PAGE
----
Batavia man given prison term for dealing drugs
Submitted by Howard B. Owens on September 21, 2010 - 9:40am
A young man who by many accounts is a good kid from a good family, but who got caught up in, by his own admission, extensive drug dealing, is going to prison.
Dyllon E. Soccio, 20, of 134 Tracy Ave., received a two-and-a-half year sentence from Judge Robert Noonan this morning. Under terms of what is known as "shock camp." Soccio would be eligible for parole in six months if he stays out of trouble.
On Aug. 3, Soccio pled guilty to a charge of criminal sale of a controlled substance. He had previously pled guilty to criminal possession of marijuana.
Soccio was caught dealing drugs July 17, and was found to have drugs in his Tracy Avenue home following a raid June 23.
In an interview with probation, Soccio revealed more details of his drug dealing, according to Noonan.
If I were to make a list of 10 things not to say in a probation interview, you probably said five of them," Noonan said. "You almost gloat about your drug dealing and say, 'Don't give me probation because I don't want to have that kind of supervision for that long.'"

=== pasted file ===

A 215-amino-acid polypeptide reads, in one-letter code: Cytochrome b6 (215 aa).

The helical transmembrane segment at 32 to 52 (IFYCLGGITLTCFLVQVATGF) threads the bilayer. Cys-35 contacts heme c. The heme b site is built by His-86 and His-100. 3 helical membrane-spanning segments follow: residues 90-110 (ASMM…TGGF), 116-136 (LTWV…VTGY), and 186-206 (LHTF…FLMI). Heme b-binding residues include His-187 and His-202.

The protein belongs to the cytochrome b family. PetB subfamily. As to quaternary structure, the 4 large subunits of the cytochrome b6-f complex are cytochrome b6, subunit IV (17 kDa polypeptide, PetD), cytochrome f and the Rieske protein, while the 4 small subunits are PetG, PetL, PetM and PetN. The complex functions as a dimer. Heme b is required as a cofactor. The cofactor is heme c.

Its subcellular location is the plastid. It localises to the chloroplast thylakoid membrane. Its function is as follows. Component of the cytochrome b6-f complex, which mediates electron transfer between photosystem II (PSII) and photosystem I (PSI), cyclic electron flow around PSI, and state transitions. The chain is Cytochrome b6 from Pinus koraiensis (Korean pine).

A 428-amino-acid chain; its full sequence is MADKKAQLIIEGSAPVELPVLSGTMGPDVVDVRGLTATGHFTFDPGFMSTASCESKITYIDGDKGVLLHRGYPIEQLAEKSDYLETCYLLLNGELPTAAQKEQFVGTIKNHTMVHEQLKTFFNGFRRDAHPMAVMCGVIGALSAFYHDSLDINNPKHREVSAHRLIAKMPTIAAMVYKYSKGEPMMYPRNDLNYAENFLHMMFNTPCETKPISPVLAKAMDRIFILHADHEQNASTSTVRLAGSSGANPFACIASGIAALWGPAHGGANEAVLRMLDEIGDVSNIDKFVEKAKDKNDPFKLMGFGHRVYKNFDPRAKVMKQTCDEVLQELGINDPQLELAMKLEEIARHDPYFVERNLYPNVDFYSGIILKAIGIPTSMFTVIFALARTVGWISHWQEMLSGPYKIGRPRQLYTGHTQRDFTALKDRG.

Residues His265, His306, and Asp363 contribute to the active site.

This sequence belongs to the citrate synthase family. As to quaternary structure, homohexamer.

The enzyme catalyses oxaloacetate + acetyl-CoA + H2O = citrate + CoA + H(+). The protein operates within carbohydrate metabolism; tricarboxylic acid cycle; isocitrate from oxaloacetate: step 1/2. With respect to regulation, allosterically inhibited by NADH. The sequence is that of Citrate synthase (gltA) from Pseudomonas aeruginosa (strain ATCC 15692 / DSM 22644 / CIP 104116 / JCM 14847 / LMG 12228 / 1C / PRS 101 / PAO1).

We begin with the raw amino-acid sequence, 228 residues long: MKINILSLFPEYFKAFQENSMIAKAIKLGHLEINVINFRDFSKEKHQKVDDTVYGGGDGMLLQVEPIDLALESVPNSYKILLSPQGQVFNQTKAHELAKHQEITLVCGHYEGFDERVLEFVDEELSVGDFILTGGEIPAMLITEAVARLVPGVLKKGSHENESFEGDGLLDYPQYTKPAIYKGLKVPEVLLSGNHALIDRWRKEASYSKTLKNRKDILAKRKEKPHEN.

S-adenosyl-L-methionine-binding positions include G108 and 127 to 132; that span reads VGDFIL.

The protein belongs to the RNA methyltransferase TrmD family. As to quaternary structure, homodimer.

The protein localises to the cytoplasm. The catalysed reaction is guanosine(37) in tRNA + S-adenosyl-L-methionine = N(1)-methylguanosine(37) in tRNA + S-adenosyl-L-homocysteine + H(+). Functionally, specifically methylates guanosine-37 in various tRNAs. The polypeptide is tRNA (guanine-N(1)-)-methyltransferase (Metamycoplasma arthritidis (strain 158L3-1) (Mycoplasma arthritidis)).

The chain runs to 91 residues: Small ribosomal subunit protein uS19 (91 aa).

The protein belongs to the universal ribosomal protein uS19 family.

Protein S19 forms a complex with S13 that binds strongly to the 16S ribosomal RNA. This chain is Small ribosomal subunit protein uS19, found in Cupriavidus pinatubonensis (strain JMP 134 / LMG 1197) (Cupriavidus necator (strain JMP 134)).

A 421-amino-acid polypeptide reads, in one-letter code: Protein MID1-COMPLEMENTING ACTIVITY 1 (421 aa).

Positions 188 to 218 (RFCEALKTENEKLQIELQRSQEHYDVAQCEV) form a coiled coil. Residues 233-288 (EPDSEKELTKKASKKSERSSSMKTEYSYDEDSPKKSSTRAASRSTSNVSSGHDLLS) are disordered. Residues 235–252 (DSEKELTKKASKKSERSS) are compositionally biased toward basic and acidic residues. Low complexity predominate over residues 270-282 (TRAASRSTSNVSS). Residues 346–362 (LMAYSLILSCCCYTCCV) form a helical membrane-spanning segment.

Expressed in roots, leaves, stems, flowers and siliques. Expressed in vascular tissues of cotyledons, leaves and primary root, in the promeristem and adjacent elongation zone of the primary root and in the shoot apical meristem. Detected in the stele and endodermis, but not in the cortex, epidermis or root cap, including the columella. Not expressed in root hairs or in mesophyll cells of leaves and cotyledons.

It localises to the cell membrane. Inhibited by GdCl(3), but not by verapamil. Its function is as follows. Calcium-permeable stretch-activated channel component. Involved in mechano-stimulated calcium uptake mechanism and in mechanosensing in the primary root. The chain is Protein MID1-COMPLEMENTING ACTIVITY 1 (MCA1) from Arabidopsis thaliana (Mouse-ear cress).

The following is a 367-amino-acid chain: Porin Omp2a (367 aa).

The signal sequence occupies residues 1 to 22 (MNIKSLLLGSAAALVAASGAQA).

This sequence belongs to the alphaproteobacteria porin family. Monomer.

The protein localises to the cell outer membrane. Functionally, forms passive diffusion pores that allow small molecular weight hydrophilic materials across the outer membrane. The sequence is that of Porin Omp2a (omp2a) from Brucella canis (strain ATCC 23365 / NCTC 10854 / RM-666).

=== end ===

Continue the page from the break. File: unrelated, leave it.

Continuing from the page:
Soccio's attorney from the Public Defender's Office, William Tedford, argued that contrary to those statements, Soccio did want probation and would be a good candidate for probation, given his strong ties to the community, his complete cooperation with the court and successful participation in drug treatment.
Noonan also said that the letters of support submitted to the court included ones that came from, "people I respect."
"They're saying you are able to turn your life around," Noonan added, "and, you have the unusual recommendation from the Drug Task Force that you need shock camp."
With his parents and other members of his family in the courtroom, Soccio made only a short statement saying he took full responsibility for his actions and that he feels he's made progress in his treatment.
"Given the chance, I'd like to continue what I'm doing," Soccio said.
Soccio was also forced to forfeit more than $2,000 seized during the drug raid.